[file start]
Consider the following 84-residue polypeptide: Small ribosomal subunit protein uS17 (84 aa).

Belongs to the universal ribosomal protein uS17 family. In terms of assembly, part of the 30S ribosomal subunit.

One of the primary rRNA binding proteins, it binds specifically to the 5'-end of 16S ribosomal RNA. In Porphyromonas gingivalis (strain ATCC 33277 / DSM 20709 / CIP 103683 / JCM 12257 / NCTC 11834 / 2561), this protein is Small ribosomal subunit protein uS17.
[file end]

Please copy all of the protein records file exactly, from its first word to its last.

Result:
Consider the following 84-residue polypeptide: Small ribosomal subunit protein uS17 (84 aa).

Belongs to the universal ribosomal protein uS17 family. In terms of assembly, part of the 30S ribosomal subunit.

One of the primary rRNA binding proteins, it binds specifically to the 5'-end of 16S ribosomal RNA. In Porphyromonas gingivalis (strain ATCC 33277 / DSM 20709 / CIP 103683 / JCM 12257 / NCTC 11834 / 2561), this protein is Small ribosomal subunit protein uS17.